Craving music you've never heard before? Here are four concerts you need to know about now.
Friday, March 6, Lost Lake.
I was blown away by Down Time’s new video for “Hurts Being Alive.” There’s fire, lots of denim, sweeping desert vistas, and reality-bending cuts indebted to Maya Deren’s 1943 surrealist masterpiece Meshes of the Afternoon — which, just as an aside, is on YouTube and absolutely worth spending fifteen minutes watching. The meandering “Hurts Being Alive” is also the lead single and title track for the band’s Tennis-produced debut record, out this Friday. It couldn't come soon enough: Hurts Being Alive is a dreamy but spirited record, capital-I indie rock, with flashes of Feist, Kate Nash, Real Estate and Best Coast — and an early entry for one of the best local albums of 2020.
Saturday, March 7, Ogden Theatre.
Mannequin Pussy isn't even the headliner on Friday night. That’s indie darling Best Coast, back from the brink after frontwoman Bethany Cosentino’s battles with mental illness and substance abuse; her recovery is well documented on new LP Always Tomorrow, the band’s first in five years. But on to Mannequin Pussy, the Philadelphia punk band that doesn’t believe in subtlety or taking anything sitting down. The cover of its most recent (and truly excellent) album, Patience, shows a globe on fire; on the fast-and-loud “Drunk II,” frontwoman Marisa Dabice walks the bleeding edge of a messy breakup, singing, “I was so fucked up, I forgot we were broken up/I still love you, you stupid fuck.” Neither Cosentino nor Dabice are ones to mince words, and indie rock is all the better for it.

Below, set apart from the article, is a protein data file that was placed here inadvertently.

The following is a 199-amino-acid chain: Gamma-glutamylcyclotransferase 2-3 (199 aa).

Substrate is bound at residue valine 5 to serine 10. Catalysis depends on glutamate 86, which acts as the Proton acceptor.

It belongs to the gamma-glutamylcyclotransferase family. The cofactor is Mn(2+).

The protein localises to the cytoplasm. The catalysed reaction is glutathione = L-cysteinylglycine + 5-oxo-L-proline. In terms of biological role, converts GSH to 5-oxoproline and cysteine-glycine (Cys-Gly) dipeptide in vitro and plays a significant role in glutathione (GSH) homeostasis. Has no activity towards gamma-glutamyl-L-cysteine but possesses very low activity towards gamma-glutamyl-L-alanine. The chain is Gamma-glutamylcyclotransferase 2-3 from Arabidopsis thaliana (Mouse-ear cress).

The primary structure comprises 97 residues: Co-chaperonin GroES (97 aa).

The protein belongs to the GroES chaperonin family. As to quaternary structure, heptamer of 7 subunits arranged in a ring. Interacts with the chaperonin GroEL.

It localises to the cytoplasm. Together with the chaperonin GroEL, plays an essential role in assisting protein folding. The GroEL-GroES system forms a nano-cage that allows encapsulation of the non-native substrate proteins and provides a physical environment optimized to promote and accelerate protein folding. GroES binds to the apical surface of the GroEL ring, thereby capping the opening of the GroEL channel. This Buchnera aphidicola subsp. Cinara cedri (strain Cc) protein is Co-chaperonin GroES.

Sunday, March 8, Larimer Lounge.
Dry Ice is the kind of young rock band that makes fifty-year-old dudes in Melvins T-shirts say and/or tweet things like, “Maybe the kids are alright after all!” The Denver trio makes sweet and grungy guitar-led rock with a bite and the lowest of lo-fi sensibilities; comparisons to the Raincoats feel both deserved and inevitable. I would also toss out Lisa Prank, Mazzy Star (R.I.P., David Roback) and Slowdive as key reference points here, but let’s not get too bogged down in that. Since 2017 the trio has churned out two full-length albums and an EP, touching on all sorts of alternative spirituality on last year’s restless Hallucinations. If anyone is going to make tarot-core a genre, it’s likely to be Dry Ice.
Monday, March 9, Larimer Lounge.
It’s been quite the journey for 26-year-old R&B artist Iyla. The L.A.-bred singer quit school to join a pop girl group, then left to make her own ’90s-inspired anti-pop, initially with debut EP War + Raindrops and more recently on last year’s OTHER WAYS TO VENT. She’s also found fans and collaborators in the older generations of hip-hop artists, appearing on Snoop Dogg’s “Walking on Air” and featuring Method Man on her own “Cash Rules.” Live, she drapes her stages in curtains of white flowers, a reference to her track “Flowers,” in which — plot twist — she expresses her disdain for long-stemmed blooms, especially when used in lieu of an actual apology. Quick shout-out to Iyla’s opener, local indie-pop/R&B/whatever artist YaSi, who’s making serious waves beyond Colorado. Her days as a Larimer Lounge opener are likely winding to a close, and soon. You can hold me to that.
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